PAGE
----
1   A CFTC Primer on Virtual Currencies," released by LabCFTC, the CFTC's focal point for its efforts to promote responsible FinTech innovation and fair competition for the benefit of the American public.  Available at http://www.cftc.gov/idc/groups/public/documents/file/labcftc_primercurrencies100417.pdf.

2   The CFTC defines virtual currency as "a digital representation of value that functions as a medium of exchange, a unit of account, and/or a store of value, but does not have legal tender status in any jurisdiction." This definition includes bitcoin.

3   CFTC v. Gelfman et al., No.17-7181 (S.D.N.Y Sept. 21, 2017), available at http://www.cftc.gov/idc/groups/public/@lrenforcementactions/documents/legalpleading/enfgelfmancomplaint09212017.pdf.

4   The CFTC previously brought actions for operating an unregistered options exchange (In re Coinflip, Inc., CFTC No. 15-29 (Sept. 17, 2015), available at http://www.cftc.gov/idc/groups/public/@lrenforcementactions/documents/legalpleading/enfcoinfliprorder09172015.pdf),  failing to register as a futures commission merchant and offering certain prohibited off-exchange transactions (In re BFXNA Inc., CFTC No. 16-19 (June 2, 2016), available at http://www.cftc.gov/idc/groups/public/@lrenforcementactions/documents/legalpleading/enfbfxnaorder060216.pdf),  and engaging in illegal wash and prearranged trading In re TeraExchange LLC, CFTC No. 15-33 (Sept. 24, 2015) available at http://www.cftc.gov/idc/groups/public/@lrenforcementactions/documents/legalpleading/enfteraexchangeorder92415.pdf).

5   In the Matter of BTC Trading Corp. and Ethan Burnside, Securities Act Release No. 9685 (December 8, 2017), available at https://www.sec.gov/litigation/admin/2014/33-9685.pdf.

6   In the Matter of Erik T. Voorhees, Securities Act Release No. 9592 (June 3, 2014), available at https://www.sec.gov/litigation/admin/2014/33-9592.pdf.


7   SEC v. Shavers, No. 13-416 (E.D. Tex. July 23, 2013), available at https://www.sec.gov/litigation/complaints/2013/comp-pr2013-132.pdf.


8   Report of Investigation Pursuant to Section 21(a) of the Securities Exchange Act of 1934: The DAO, Securities Act Release No. 81207 (July 25, 2017), available at https://www.sec.gov/litigation/investreport/34-81207.pdf.


9   SEC v. Shavers, No. 13-416 (E.D. Tex. July 23, 2013), available at https://www.sec.gov/litigation/complaints/2013/comp-pr2013-132.pdf.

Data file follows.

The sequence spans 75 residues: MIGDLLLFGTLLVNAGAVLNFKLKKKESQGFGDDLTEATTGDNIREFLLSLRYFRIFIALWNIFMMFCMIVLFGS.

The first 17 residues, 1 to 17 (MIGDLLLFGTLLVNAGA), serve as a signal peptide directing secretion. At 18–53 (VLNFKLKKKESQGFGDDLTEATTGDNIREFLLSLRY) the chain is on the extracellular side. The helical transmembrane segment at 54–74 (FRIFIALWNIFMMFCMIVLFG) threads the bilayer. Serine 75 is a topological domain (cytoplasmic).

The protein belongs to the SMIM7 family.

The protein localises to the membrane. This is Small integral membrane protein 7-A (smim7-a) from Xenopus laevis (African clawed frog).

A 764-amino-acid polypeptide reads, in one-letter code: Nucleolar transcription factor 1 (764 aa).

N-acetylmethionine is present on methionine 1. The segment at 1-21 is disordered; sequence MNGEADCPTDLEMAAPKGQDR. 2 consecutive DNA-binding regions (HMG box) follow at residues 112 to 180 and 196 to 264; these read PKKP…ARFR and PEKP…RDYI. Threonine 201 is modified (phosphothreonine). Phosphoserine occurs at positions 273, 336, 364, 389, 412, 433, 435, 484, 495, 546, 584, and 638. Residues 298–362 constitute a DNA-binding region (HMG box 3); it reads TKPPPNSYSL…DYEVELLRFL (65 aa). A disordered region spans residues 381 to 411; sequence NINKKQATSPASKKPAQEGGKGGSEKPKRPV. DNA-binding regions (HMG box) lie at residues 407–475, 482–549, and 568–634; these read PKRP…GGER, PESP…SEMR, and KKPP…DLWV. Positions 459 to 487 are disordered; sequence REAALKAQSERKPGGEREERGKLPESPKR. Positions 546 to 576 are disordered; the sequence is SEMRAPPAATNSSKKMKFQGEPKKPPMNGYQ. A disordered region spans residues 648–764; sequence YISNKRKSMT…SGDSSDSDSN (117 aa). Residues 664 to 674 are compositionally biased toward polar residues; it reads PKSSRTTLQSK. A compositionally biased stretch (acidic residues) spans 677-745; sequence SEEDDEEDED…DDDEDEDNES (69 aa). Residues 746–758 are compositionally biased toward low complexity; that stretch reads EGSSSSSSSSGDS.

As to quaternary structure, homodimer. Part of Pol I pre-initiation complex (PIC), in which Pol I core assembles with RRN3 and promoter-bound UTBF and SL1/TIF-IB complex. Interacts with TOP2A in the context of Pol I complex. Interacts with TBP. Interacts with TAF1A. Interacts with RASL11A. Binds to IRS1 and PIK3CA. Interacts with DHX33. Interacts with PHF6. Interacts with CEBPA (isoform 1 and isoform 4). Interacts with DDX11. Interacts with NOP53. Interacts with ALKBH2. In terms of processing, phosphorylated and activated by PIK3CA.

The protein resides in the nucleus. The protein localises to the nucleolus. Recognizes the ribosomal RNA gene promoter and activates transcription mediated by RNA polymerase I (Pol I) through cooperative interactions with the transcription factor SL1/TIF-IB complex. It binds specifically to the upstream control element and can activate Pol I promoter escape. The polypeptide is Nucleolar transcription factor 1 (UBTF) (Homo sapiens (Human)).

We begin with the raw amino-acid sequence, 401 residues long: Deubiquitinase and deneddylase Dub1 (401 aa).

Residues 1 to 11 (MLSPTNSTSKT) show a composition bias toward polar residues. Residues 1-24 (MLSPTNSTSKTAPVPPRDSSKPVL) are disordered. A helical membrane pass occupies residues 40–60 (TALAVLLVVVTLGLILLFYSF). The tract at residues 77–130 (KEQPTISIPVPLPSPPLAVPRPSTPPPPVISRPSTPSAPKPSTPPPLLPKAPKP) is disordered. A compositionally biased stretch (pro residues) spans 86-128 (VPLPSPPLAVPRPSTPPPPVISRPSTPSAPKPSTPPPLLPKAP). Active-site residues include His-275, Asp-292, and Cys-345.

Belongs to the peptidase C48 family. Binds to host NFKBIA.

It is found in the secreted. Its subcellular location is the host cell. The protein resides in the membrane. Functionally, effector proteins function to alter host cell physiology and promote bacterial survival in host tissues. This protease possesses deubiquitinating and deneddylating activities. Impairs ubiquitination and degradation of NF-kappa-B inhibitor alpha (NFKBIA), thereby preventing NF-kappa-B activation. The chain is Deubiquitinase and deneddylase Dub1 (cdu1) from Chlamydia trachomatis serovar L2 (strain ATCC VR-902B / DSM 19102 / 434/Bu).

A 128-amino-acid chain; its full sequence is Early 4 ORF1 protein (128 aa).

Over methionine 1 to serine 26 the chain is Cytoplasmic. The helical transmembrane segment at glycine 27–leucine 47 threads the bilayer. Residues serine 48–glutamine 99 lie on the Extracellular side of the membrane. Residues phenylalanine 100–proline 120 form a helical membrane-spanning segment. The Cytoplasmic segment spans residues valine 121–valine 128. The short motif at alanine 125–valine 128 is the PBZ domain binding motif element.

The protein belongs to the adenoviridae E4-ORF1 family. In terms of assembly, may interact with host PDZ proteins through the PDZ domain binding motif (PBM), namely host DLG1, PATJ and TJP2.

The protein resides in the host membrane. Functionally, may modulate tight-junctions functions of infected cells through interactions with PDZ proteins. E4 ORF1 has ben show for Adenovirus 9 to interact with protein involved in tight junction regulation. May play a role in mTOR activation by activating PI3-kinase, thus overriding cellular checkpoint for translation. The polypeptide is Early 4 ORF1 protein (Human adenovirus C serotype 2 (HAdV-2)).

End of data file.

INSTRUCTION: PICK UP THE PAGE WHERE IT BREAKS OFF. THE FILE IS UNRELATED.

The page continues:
If you have any questions regarding the matters covered in this memo, please contact any of the partners and counsel listed below or your primary attorney in Seward & Kissel's Investment Management Group.



John J. Cleary


(212) 574-1255

Maureen R. Hurley


(212) 574-1384

Paul M. Miller


(202) 737-8833

Joseph M. Morrissey


(212) 574-1245

David R. Mulle


(212) 574-1452

Steven B. Nadel


(212) 574-1231

Anthony C.J. Nuland


(202) 661-7140

Marlon Q. Paz

(202) 661-7178

Patricia A. Poglinco


(212) 574-1247

Christopher C. Riccardi


(212) 574-1535


Jack Rigney


(212) 574-1254

John E. Tavss


(212) 574-1261

Robert B. Van Grover


(212) 574-1205


Robert L. Chender


(212) 574-1415

Ivy Wafford Duke


(202) 661-7179

Keri E. Riemer


(212) 574-1598

David Tang


(212) 574-1260



About Seward & Kissel LLP


Seward & Kissel LLP, founded in 1890, is a leading U.S. law firm with an international reputation for excellence. We have offices in New York City and Washington, D.C.

Our practice primarily focuses on corporate, litigation and restructuring/bankruptcy work for clients seeking legal expertise in the financial services, corporate finance and capital markets areas.  The Firm is particularly well known for its representation of major commercial banks, investment banking firms, investment advisers and related investment funds (including mutual funds and hedge funds), master servicers, servicers, investors, distressed trade brokers, liquidity providers, hedge fund administrators,  broker-dealers, institutional investors and transportation companies (particularly in the shipping area).




This memo may be considered attorney marketing and/or advertising. Prior results do not guarantee a similar outcome.  The information contained in this memo is for informational purposes only and is not intended and should not be considered to be legal advice on any subject matter.  As such, recipients of this memo, whether clients or otherwise, should not act or refrain from acting on the basis of any information included in this memo without seeking appropriate legal or other professional advice.  This information is presented without any warranty or representation as to its accuracy or completeness, or whether it reflects the most current legal developments.